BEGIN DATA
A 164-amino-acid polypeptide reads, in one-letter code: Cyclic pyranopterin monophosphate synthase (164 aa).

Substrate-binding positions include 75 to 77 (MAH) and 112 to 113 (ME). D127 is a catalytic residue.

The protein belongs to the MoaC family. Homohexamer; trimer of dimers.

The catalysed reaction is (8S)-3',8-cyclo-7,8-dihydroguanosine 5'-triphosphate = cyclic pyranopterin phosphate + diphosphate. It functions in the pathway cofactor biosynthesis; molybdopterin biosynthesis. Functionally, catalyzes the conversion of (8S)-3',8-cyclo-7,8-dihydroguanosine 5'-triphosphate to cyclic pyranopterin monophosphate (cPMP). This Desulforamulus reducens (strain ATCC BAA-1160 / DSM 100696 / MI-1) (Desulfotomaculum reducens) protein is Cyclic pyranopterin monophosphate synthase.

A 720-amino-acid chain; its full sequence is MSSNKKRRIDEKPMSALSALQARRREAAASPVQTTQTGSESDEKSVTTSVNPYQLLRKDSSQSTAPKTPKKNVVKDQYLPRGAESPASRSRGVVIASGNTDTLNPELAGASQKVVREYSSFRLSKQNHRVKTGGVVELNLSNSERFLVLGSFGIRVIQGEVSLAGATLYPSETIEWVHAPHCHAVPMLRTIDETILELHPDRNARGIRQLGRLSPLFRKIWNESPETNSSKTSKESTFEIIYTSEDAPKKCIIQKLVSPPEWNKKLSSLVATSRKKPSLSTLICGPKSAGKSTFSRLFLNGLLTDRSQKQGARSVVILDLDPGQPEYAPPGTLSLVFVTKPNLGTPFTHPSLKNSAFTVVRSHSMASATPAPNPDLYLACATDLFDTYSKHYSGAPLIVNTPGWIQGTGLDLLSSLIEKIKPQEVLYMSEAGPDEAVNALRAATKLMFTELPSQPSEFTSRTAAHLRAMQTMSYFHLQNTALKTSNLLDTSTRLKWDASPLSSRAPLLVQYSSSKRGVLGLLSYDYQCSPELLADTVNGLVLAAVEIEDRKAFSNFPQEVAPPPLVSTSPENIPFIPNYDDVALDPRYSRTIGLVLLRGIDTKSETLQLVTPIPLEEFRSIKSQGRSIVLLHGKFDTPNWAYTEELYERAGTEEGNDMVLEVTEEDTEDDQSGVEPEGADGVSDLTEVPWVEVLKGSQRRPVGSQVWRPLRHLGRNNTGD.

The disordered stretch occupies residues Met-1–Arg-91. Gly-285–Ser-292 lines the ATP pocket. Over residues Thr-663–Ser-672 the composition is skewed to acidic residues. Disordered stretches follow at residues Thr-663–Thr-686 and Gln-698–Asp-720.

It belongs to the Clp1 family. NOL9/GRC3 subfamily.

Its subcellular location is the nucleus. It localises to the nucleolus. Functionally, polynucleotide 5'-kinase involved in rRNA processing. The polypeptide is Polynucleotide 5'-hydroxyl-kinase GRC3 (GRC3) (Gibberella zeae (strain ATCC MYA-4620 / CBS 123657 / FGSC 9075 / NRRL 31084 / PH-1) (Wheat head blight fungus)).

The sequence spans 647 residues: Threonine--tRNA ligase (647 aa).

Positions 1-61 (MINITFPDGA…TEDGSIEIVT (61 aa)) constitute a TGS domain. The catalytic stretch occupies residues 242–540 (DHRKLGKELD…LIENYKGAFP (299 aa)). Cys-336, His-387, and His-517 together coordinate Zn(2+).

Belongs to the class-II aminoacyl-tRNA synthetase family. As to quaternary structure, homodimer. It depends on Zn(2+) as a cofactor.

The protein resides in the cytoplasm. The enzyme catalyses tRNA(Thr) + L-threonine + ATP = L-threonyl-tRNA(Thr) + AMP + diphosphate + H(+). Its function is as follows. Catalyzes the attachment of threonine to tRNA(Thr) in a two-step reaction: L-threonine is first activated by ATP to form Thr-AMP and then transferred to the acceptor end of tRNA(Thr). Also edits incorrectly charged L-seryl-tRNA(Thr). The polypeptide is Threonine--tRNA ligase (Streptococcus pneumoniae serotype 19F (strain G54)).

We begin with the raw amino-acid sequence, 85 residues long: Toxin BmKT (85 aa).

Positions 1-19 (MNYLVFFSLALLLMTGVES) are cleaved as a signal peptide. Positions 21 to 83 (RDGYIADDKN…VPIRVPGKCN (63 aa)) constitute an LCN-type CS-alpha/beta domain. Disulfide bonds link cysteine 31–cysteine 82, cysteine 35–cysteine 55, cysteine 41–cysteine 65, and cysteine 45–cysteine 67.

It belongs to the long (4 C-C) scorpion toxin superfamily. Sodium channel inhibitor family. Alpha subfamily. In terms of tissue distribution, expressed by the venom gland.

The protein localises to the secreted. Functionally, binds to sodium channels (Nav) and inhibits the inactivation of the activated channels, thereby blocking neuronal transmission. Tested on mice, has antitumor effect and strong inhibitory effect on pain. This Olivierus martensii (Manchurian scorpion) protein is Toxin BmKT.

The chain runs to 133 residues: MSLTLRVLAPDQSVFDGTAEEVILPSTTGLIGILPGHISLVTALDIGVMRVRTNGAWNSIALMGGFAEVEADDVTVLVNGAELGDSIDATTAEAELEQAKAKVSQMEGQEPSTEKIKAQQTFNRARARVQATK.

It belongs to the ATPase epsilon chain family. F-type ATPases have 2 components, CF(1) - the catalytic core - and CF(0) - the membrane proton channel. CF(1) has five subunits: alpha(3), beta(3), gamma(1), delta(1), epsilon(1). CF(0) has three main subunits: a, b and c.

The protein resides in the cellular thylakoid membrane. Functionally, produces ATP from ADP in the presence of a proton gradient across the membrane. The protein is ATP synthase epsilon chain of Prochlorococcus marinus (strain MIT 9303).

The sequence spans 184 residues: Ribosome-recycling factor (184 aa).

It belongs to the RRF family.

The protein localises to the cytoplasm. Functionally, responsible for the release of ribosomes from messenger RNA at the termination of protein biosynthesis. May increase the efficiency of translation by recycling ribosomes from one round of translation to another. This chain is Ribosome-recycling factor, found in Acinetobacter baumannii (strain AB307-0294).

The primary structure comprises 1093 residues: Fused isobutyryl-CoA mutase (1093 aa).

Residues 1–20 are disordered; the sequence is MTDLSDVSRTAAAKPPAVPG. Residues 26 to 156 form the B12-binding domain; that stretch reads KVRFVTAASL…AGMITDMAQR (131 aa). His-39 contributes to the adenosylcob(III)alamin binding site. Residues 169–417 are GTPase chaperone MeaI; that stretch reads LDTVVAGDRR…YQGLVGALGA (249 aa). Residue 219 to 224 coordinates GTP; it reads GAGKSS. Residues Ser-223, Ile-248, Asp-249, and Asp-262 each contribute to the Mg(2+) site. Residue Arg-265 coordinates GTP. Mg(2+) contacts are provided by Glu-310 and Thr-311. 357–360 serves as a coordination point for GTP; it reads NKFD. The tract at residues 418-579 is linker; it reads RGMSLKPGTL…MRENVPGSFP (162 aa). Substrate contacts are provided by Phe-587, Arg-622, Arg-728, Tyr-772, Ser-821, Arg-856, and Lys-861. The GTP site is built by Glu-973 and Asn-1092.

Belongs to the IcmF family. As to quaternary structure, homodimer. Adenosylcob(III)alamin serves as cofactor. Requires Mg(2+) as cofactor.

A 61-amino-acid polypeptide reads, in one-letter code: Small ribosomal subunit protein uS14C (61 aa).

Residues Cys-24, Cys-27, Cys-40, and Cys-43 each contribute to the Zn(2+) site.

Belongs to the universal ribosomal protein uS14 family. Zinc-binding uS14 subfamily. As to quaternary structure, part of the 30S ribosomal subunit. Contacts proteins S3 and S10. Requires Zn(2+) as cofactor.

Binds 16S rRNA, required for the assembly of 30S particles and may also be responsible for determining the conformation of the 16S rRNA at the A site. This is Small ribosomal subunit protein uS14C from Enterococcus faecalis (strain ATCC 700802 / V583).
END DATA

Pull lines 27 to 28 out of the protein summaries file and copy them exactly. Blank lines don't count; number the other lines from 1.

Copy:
Residues Cys-24, Cys-27, Cys-40, and Cys-43 each contribute to the Zn(2+) site.

Belongs to the universal ribosomal protein uS14 family. Zinc-binding uS14 subfamily. As to quaternary structure, part of the 30S ribosomal subunit. Contacts proteins S3 and S10. Requires Zn(2+) as cofactor.